If you are interested in becoming a certified educator in Ontario and are pursing a Bachelor of Education (BEd) at Queen’s University, the following BEd courses are regularly offered. The Queen’s BEd program also regularly offers an elective concentration in assessment and evaluation, comprised of EDST 210 and FOCI 210. Course descriptions are below.
FOUN 101 – Foundations of Assessment: This course introduces teacher candidates to the foundations of classroom assessment and evaluation. Students will engage in examining assessment theory, policy, and practice in relation to the current context of contemporary schooling. Emphasis will be placed on the intersection of assessment practices and principles of teaching and learning. Specifically, topics related to assessment for learning and assessment of learning will be covered in addition to assessment design and principles for fair student assessment.
EDST 210 – Understanding Classroom Assessment & Evaluation: With the current accountability framework of K-12 education, teachers are required to use assessments to monitor and inform student learning, guide their instruction, and communicate student achievement. This course explores the complexities of enacting assessment policies and theories within contemporary teaching contexts. Varying philosophies and approaches to classroom assessment are explored with consideration for their pedagogical value. In addition, systemic assessment structures are examined to understand the impact and function of regional and provincial evaluation systems on teaching, learning, and policy decision-making. This course will provide teacher candidates with theoretical and philosophical positions from which to enact sound – reliable, valid, and fair – assessment practices.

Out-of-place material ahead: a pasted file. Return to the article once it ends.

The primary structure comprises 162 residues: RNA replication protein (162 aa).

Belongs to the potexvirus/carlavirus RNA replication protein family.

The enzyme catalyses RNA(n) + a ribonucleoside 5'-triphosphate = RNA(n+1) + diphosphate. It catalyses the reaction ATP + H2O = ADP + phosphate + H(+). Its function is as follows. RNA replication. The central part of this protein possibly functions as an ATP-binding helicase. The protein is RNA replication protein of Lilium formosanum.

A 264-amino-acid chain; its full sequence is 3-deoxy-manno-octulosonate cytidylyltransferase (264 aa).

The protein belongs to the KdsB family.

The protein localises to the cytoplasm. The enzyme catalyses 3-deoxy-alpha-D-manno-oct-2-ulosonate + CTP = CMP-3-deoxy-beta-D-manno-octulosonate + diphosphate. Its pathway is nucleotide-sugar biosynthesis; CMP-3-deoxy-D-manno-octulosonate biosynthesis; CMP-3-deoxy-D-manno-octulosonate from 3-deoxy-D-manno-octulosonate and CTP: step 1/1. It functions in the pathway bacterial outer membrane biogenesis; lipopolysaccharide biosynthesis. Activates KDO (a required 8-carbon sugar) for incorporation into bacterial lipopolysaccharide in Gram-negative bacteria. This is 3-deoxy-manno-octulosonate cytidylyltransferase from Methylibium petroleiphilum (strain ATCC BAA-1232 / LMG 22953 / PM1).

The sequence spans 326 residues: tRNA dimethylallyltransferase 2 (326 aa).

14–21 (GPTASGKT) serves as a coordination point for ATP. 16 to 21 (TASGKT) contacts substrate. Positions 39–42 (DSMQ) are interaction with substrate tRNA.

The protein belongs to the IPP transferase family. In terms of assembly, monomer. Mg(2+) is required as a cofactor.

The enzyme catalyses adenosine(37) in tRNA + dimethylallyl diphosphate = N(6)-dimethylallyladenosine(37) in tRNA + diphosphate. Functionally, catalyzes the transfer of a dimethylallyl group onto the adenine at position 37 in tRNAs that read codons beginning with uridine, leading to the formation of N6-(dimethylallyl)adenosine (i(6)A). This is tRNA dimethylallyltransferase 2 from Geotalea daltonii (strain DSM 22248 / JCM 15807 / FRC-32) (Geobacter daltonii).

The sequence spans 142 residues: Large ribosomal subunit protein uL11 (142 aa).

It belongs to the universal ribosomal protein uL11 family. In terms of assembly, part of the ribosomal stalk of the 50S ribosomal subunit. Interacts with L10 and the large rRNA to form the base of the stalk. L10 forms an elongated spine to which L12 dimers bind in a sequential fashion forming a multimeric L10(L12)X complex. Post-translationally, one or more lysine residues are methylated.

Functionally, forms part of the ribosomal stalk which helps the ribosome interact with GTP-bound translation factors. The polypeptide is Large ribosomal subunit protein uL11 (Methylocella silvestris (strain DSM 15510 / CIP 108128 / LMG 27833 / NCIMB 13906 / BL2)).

FOCI 210 – Assessment & Evaluation Practices in the Classroom: Assessment is a central component of teaching and learning within elementary and secondary classrooms. Current mandates require teachers to integrate assessment throughout their instruction to support, monitor and communicate student learning. In this course, teacher candidates will learn how to develop and use assessment to promote student learning within a positive classroom culture. Specifically, candidates will learn about Ministry policies, rubrics, feedback mechanisms, observations, portfolios, testing (i.e., teacher-made and EQAO) as well as peer-, self-, and collaborative-assessment. Throughout the course, candidates will link assessment practices to learning theories and to their evolving pedagogical approach. By the end of the course, candidates should be able to engage in professional discussions and decision-making related to assessment and student learning. This course will fundamentally strengthen the candidates’ approach to teaching by connecting together educational and assessment theory, philosophy, and practice.